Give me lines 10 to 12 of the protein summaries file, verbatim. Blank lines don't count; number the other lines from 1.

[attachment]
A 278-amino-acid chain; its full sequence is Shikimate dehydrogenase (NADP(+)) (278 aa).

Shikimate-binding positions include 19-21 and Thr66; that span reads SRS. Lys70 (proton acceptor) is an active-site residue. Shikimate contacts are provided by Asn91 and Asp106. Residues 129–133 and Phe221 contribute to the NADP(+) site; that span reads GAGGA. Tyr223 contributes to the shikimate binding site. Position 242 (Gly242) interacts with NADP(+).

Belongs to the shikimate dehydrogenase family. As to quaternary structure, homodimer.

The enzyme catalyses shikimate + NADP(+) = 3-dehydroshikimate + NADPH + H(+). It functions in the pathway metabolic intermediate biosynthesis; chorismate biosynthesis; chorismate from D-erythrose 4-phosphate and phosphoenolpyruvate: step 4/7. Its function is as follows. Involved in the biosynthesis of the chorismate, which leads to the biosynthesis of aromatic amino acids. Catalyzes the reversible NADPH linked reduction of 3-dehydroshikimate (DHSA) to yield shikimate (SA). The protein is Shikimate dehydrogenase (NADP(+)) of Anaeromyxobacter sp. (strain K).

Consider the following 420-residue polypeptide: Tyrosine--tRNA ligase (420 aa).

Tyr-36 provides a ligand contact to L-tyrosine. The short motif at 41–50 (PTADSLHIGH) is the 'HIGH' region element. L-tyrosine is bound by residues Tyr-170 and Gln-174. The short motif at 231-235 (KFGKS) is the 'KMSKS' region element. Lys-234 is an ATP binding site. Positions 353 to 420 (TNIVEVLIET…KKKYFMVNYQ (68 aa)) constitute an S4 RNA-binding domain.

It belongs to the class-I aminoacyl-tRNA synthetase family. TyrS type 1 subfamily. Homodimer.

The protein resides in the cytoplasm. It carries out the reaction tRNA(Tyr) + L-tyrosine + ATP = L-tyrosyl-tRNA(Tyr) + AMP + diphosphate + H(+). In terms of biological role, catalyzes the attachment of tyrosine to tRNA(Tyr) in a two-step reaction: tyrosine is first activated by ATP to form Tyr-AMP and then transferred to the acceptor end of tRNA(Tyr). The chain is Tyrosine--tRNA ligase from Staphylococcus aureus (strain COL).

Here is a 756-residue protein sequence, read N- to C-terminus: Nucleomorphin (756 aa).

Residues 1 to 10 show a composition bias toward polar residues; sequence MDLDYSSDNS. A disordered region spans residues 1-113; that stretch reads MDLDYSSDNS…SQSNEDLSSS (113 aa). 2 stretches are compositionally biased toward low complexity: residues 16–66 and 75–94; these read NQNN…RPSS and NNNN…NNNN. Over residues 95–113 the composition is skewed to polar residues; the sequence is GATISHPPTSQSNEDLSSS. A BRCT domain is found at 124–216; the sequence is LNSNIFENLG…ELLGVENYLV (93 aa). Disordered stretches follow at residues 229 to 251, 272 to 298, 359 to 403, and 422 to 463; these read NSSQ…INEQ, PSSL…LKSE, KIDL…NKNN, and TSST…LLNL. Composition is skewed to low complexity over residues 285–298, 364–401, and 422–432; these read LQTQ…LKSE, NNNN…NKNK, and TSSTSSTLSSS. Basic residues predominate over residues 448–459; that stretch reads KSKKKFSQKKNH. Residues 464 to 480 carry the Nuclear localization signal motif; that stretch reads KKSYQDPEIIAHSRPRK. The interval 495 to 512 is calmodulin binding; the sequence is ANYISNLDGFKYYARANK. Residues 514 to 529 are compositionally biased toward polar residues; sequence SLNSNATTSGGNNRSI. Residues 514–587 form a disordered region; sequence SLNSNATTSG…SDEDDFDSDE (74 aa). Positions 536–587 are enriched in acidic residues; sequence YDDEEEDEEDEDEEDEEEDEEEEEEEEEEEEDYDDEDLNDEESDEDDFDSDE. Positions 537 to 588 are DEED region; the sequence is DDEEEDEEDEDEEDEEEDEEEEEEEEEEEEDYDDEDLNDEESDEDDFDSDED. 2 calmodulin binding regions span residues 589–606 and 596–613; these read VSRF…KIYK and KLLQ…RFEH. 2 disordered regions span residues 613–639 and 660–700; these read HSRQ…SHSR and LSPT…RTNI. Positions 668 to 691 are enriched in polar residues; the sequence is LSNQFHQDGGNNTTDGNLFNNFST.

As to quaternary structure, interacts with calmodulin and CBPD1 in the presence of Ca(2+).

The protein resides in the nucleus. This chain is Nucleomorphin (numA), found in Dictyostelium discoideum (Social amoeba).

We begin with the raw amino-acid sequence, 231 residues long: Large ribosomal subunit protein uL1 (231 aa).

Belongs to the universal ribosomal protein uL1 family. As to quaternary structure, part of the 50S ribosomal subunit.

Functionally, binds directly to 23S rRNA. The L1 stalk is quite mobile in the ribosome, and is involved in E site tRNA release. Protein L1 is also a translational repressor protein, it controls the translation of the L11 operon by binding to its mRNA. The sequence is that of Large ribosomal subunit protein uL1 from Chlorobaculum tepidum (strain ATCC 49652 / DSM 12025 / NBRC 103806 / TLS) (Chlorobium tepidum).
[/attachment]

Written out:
Residues 1 to 10 show a composition bias toward polar residues; sequence MDLDYSSDNS. A disordered region spans residues 1-113; that stretch reads MDLDYSSDNS…SQSNEDLSSS (113 aa). 2 stretches are compositionally biased toward low complexity: residues 16–66 and 75–94; these read NQNN…RPSS and NNNN…NNNN. Over residues 95–113 the composition is skewed to polar residues; the sequence is GATISHPPTSQSNEDLSSS. A BRCT domain is found at 124–216; the sequence is LNSNIFENLG…ELLGVENYLV (93 aa). Disordered stretches follow at residues 229 to 251, 272 to 298, 359 to 403, and 422 to 463; these read NSSQ…INEQ, PSSL…LKSE, KIDL…NKNN, and TSST…LLNL. Composition is skewed to low complexity over residues 285–298, 364–401, and 422–432; these read LQTQ…LKSE, NNNN…NKNK, and TSSTSSTLSSS. Basic residues predominate over residues 448–459; that stretch reads KSKKKFSQKKNH. Residues 464 to 480 carry the Nuclear localization signal motif; that stretch reads KKSYQDPEIIAHSRPRK. The interval 495 to 512 is calmodulin binding; the sequence is ANYISNLDGFKYYARANK. Residues 514 to 529 are compositionally biased toward polar residues; sequence SLNSNATTSGGNNRSI. Residues 514–587 form a disordered region; sequence SLNSNATTSG…SDEDDFDSDE (74 aa). Positions 536–587 are enriched in acidic residues; sequence YDDEEEDEEDEDEEDEEEDEEEEEEEEEEEEDYDDEDLNDEESDEDDFDSDE. Positions 537 to 588 are DEED region; the sequence is DDEEEDEEDEDEEDEEEDEEEEEEEEEEEEDYDDEDLNDEESDEDDFDSDED. 2 calmodulin binding regions span residues 589–606 and 596–613; these read VSRF…KIYK and KLLQ…RFEH. 2 disordered regions span residues 613–639 and 660–700; these read HSRQ…SHSR and LSPT…RTNI. Positions 668 to 691 are enriched in polar residues; the sequence is LSNQFHQDGGNNTTDGNLFNNFST.

As to quaternary structure, interacts with calmodulin and CBPD1 in the presence of Ca(2+).

The protein resides in the nucleus. This chain is Nucleomorphin (numA), found in Dictyostelium discoideum (Social amoeba).